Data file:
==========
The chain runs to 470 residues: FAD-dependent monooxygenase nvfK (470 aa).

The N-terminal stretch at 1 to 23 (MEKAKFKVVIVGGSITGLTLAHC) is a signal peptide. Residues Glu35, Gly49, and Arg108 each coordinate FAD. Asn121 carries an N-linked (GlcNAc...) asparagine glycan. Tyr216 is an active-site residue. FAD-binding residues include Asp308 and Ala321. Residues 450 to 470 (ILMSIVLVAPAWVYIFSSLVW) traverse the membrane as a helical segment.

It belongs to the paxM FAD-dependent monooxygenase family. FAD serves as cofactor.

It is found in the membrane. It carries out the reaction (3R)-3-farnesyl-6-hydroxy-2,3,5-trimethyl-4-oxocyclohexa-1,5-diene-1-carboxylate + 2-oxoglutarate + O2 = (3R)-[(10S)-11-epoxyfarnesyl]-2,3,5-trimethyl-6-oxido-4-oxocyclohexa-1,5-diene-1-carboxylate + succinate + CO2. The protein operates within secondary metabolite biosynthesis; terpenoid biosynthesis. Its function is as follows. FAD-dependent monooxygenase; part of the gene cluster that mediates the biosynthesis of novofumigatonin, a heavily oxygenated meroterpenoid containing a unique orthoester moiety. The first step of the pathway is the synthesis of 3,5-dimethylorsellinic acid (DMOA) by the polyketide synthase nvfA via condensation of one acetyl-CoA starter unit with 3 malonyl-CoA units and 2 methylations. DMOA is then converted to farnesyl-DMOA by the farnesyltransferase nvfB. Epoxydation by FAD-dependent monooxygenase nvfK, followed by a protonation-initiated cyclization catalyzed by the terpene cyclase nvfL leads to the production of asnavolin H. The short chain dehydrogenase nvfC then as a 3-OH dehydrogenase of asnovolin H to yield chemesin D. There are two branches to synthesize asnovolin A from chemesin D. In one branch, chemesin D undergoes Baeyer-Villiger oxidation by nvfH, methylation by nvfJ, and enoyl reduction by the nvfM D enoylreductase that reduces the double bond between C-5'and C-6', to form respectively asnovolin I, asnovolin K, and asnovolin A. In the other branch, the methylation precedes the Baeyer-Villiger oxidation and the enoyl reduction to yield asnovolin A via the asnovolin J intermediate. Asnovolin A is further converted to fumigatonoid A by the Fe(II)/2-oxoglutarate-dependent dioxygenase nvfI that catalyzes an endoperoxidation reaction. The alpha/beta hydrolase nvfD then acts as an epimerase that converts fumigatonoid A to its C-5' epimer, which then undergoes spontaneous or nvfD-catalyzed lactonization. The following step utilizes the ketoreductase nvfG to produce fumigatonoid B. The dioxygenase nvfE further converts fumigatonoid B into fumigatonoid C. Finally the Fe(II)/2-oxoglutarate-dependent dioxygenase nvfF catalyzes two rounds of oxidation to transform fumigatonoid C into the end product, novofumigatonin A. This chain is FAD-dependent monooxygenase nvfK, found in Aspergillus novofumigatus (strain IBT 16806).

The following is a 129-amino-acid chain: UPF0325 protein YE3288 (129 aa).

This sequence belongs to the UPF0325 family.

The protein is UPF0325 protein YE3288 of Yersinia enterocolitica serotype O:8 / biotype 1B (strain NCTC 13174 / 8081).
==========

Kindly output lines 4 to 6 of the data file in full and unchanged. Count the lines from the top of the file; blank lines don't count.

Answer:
It is found in the membrane. It carries out the reaction (3R)-3-farnesyl-6-hydroxy-2,3,5-trimethyl-4-oxocyclohexa-1,5-diene-1-carboxylate + 2-oxoglutarate + O2 = (3R)-[(10S)-11-epoxyfarnesyl]-2,3,5-trimethyl-6-oxido-4-oxocyclohexa-1,5-diene-1-carboxylate + succinate + CO2. The protein operates within secondary metabolite biosynthesis; terpenoid biosynthesis. Its function is as follows. FAD-dependent monooxygenase; part of the gene cluster that mediates the biosynthesis of novofumigatonin, a heavily oxygenated meroterpenoid containing a unique orthoester moiety. The first step of the pathway is the synthesis of 3,5-dimethylorsellinic acid (DMOA) by the polyketide synthase nvfA via condensation of one acetyl-CoA starter unit with 3 malonyl-CoA units and 2 methylations. DMOA is then converted to farnesyl-DMOA by the farnesyltransferase nvfB. Epoxydation by FAD-dependent monooxygenase nvfK, followed by a protonation-initiated cyclization catalyzed by the terpene cyclase nvfL leads to the production of asnavolin H. The short chain dehydrogenase nvfC then as a 3-OH dehydrogenase of asnovolin H to yield chemesin D. There are two branches to synthesize asnovolin A from chemesin D. In one branch, chemesin D undergoes Baeyer-Villiger oxidation by nvfH, methylation by nvfJ, and enoyl reduction by the nvfM D enoylreductase that reduces the double bond between C-5'and C-6', to form respectively asnovolin I, asnovolin K, and asnovolin A. In the other branch, the methylation precedes the Baeyer-Villiger oxidation and the enoyl reduction to yield asnovolin A via the asnovolin J intermediate. Asnovolin A is further converted to fumigatonoid A by the Fe(II)/2-oxoglutarate-dependent dioxygenase nvfI that catalyzes an endoperoxidation reaction. The alpha/beta hydrolase nvfD then acts as an epimerase that converts fumigatonoid A to its C-5' epimer, which then undergoes spontaneous or nvfD-catalyzed lactonization. The following step utilizes the ketoreductase nvfG to produce fumigatonoid B. The dioxygenase nvfE further converts fumigatonoid B into fumigatonoid C. Finally the Fe(II)/2-oxoglutarate-dependent dioxygenase nvfF catalyzes two rounds of oxidation to transform fumigatonoid C into the end product, novofumigatonin A. This chain is FAD-dependent monooxygenase nvfK, found in Aspergillus novofumigatus (strain IBT 16806).

The following is a 129-amino-acid chain: UPF0325 protein YE3288 (129 aa).

This sequence belongs to the UPF0325 family.